A man stopped to apologise to two of his victims while on a short-lived robbery spree at the same home in Canberra last year.
Alexander Ian Saunders, 24, has admitted to the robberies, detailed in the sentencing remarks recently released by ACT Supreme Court Chief Justice Helen Murrell.
The facts in the matter state that late one night in May 2020 he and two others went to a two-storey unit in Harrison and smashed open a glass sliding door to gain entry to the home.
Four people were inside the unit at the time.
Saunders’ co-offenders carried a hammer and a baseball bat, although he himself was unarmed, and one of them used their weapon to allegedly assault a man in the unit. The trio then searched the home, damaging a television and using the bat and hammer to smash walls.
During the rampage, a female resident was in one of the downstairs bedrooms. When Saunders attempted to get inside the bedroom, one of the residents called out “someone’s mum is in that room”.
Saunders apologised to the woman, stopped trying to enter her bedroom and later left the unit.
But the very next day he returned to the unit with a co-offender, this time both armed with baseball bats, and entered the home through the broken glass door.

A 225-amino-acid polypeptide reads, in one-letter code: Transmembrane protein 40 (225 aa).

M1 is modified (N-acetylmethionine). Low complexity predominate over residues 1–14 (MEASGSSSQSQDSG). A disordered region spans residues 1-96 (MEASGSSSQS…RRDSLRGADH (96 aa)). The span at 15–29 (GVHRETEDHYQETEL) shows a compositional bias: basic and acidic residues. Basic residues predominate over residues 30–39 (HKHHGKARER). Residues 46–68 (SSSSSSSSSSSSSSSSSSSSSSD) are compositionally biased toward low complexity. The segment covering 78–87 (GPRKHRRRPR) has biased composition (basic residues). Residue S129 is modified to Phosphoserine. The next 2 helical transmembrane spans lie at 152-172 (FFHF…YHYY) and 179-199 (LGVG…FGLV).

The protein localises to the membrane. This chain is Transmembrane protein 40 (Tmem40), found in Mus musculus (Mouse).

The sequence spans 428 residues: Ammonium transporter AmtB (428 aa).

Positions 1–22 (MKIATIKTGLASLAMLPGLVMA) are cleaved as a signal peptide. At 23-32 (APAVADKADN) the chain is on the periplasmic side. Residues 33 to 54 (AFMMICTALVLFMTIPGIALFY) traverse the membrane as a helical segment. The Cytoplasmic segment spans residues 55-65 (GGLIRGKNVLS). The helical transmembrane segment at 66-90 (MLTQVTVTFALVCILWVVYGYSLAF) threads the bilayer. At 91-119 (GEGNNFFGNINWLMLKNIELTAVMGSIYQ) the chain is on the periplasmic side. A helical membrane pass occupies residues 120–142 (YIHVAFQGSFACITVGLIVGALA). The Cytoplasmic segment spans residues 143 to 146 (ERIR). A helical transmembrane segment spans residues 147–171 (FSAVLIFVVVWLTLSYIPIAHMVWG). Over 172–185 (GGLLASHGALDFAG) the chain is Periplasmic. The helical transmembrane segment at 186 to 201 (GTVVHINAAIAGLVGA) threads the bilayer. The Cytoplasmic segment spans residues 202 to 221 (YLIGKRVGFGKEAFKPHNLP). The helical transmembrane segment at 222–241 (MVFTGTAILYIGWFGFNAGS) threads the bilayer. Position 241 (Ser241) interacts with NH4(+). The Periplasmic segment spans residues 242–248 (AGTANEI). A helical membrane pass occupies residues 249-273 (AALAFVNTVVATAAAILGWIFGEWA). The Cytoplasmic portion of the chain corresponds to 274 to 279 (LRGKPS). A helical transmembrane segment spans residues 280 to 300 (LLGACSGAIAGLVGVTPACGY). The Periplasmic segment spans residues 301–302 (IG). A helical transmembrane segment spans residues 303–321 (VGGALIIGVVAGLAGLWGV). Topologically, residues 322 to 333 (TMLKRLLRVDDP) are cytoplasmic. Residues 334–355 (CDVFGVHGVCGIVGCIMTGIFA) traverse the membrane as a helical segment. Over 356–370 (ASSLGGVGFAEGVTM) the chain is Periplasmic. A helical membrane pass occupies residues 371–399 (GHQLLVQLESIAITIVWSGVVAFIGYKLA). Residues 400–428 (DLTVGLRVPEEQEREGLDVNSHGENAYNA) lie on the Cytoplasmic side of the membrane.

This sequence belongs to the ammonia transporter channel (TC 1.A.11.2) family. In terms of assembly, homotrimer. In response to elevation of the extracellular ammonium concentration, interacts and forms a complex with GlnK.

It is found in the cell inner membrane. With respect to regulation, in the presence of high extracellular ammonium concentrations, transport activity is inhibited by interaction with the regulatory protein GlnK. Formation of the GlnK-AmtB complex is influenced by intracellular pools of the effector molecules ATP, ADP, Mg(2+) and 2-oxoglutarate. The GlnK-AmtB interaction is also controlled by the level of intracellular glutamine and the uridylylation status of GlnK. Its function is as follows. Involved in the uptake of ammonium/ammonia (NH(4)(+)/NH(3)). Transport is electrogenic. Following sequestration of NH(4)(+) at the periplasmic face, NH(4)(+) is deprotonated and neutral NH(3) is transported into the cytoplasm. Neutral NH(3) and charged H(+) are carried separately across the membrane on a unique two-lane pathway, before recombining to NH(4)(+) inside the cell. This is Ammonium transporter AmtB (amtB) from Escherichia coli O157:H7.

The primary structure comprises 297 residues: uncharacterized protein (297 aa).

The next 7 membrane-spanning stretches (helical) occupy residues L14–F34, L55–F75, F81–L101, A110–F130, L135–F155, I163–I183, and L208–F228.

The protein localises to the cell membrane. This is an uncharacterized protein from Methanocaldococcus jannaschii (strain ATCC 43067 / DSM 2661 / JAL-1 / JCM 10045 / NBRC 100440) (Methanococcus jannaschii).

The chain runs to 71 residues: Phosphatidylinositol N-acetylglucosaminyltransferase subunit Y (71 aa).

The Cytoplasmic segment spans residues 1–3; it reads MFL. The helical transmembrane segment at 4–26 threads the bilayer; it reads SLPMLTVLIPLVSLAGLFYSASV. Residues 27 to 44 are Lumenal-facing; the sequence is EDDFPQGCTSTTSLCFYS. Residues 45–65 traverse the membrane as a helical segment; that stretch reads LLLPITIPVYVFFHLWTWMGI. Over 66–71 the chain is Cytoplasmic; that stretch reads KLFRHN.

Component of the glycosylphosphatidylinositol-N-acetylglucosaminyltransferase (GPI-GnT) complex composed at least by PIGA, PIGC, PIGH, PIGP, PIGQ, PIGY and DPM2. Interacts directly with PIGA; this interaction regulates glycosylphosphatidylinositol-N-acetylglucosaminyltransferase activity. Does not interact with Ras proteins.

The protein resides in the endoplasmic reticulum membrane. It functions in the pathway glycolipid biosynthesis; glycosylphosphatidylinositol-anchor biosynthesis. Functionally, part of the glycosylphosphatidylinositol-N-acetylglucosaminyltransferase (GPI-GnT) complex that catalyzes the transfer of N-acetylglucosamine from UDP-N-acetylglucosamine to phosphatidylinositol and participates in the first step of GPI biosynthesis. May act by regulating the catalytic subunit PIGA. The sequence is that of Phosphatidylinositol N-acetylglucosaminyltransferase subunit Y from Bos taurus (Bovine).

This time they told one of the residents, the same woman Saunders had apologised to, that they were with the “Comos”, referring to motorcycle gang the Comancheros.
The two men went upstairs where they ransacked a bedroom and took a passport and a $1600 Crenshaw watch.
When one of the people in the unit confronted the intruders and asked why they had come into the home, Saunders apologised to the man and went downstairs, while the man was allegedly assaulted by the co-offender.
Last July, Saunders pleaded guilty to two counts of aggravated burglary in company with unknown persons and offensive weapons, as well as one count each of recklessly damaging property by joint commission and theft by joint commission.
When discussing the objective seriousness of the first burglary, Chief Justice Murrell noted Saunders “apologised for frightening the resident whom he directly confronted”.
She said the former apprentice electrician had a lifelong history of struggles with mental health, was heavily intoxicated by the tranquilliser drugs benzodiazepines when he committed the offences and his abuse of substances cost him about $300 per week.
“The author of the pre-sentence report stated that the offender had shown limited insight into the impact of his behaviour on the victims, but that he had acknowledged the wrongfulness of his conduct,” Chief Justice Murrell said.
“He had said that he did not remember the offences because he had been significantly affected by substances at the time of the offences.
“Given the offender’s neuropsychological issues, I do not place a great deal of weight on the observation that the offender showed limited insight into the impact of his conduct.”
She said while no victim impact statement was provided to the court, “the unavoidable inference is that the residents would have been emotionally impacted by the incidents”.
While Saunders faced 20 years behind bars, in December he was sentenced to about two years in jail, mostly suspended to complete a 15-month a drug and alcohol treatment order followed by a good behaviour order that will end in March 2023. He previously spent several months in jail after his arrest in 2020 before being released on bail.